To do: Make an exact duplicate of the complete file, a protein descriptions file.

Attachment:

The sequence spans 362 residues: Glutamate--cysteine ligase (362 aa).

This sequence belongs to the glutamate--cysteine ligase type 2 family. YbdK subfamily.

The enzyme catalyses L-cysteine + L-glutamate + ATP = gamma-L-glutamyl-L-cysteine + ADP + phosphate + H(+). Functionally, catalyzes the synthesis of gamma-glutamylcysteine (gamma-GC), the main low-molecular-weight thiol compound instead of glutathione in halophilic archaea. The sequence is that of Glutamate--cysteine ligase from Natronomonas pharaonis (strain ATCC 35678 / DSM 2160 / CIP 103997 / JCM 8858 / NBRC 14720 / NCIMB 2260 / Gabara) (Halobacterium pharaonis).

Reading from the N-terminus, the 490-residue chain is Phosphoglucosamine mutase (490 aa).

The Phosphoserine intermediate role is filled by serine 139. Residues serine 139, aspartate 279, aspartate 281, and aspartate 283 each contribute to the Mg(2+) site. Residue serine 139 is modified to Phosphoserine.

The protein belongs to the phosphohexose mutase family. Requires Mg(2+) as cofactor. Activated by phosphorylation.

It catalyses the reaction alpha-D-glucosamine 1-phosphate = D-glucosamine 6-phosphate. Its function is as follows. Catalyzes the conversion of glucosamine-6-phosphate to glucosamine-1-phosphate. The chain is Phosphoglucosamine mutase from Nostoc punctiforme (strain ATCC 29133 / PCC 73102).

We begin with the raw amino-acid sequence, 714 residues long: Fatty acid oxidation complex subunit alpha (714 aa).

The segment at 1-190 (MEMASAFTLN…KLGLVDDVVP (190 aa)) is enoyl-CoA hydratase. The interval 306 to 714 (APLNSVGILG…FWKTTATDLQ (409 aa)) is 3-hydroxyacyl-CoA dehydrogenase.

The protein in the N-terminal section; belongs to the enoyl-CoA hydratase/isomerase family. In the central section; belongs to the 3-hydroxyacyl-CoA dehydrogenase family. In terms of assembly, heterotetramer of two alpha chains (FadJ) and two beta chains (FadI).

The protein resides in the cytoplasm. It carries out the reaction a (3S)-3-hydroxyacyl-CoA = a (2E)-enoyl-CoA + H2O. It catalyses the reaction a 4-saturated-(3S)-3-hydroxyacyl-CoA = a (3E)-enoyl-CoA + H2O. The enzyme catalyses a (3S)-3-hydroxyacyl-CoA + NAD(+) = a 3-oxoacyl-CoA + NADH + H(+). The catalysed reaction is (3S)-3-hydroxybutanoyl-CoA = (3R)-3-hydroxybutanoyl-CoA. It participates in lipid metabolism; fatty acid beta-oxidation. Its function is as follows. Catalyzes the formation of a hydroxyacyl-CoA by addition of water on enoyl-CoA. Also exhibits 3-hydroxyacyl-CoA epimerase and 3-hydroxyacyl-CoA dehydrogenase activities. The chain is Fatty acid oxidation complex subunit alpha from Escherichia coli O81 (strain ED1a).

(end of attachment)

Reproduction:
The sequence spans 362 residues: Glutamate--cysteine ligase (362 aa).

This sequence belongs to the glutamate--cysteine ligase type 2 family. YbdK subfamily.

The enzyme catalyses L-cysteine + L-glutamate + ATP = gamma-L-glutamyl-L-cysteine + ADP + phosphate + H(+). Functionally, catalyzes the synthesis of gamma-glutamylcysteine (gamma-GC), the main low-molecular-weight thiol compound instead of glutathione in halophilic archaea. The sequence is that of Glutamate--cysteine ligase from Natronomonas pharaonis (strain ATCC 35678 / DSM 2160 / CIP 103997 / JCM 8858 / NBRC 14720 / NCIMB 2260 / Gabara) (Halobacterium pharaonis).

Reading from the N-terminus, the 490-residue chain is Phosphoglucosamine mutase (490 aa).

The Phosphoserine intermediate role is filled by serine 139. Residues serine 139, aspartate 279, aspartate 281, and aspartate 283 each contribute to the Mg(2+) site. Residue serine 139 is modified to Phosphoserine.

The protein belongs to the phosphohexose mutase family. Requires Mg(2+) as cofactor. Activated by phosphorylation.

It catalyses the reaction alpha-D-glucosamine 1-phosphate = D-glucosamine 6-phosphate. Its function is as follows. Catalyzes the conversion of glucosamine-6-phosphate to glucosamine-1-phosphate. The chain is Phosphoglucosamine mutase from Nostoc punctiforme (strain ATCC 29133 / PCC 73102).

We begin with the raw amino-acid sequence, 714 residues long: Fatty acid oxidation complex subunit alpha (714 aa).

The segment at 1-190 (MEMASAFTLN…KLGLVDDVVP (190 aa)) is enoyl-CoA hydratase. The interval 306 to 714 (APLNSVGILG…FWKTTATDLQ (409 aa)) is 3-hydroxyacyl-CoA dehydrogenase.

The protein in the N-terminal section; belongs to the enoyl-CoA hydratase/isomerase family. In the central section; belongs to the 3-hydroxyacyl-CoA dehydrogenase family. In terms of assembly, heterotetramer of two alpha chains (FadJ) and two beta chains (FadI).

The protein resides in the cytoplasm. It carries out the reaction a (3S)-3-hydroxyacyl-CoA = a (2E)-enoyl-CoA + H2O. It catalyses the reaction a 4-saturated-(3S)-3-hydroxyacyl-CoA = a (3E)-enoyl-CoA + H2O. The enzyme catalyses a (3S)-3-hydroxyacyl-CoA + NAD(+) = a 3-oxoacyl-CoA + NADH + H(+). The catalysed reaction is (3S)-3-hydroxybutanoyl-CoA = (3R)-3-hydroxybutanoyl-CoA. It participates in lipid metabolism; fatty acid beta-oxidation. Its function is as follows. Catalyzes the formation of a hydroxyacyl-CoA by addition of water on enoyl-CoA. Also exhibits 3-hydroxyacyl-CoA epimerase and 3-hydroxyacyl-CoA dehydrogenase activities. The chain is Fatty acid oxidation complex subunit alpha from Escherichia coli O81 (strain ED1a).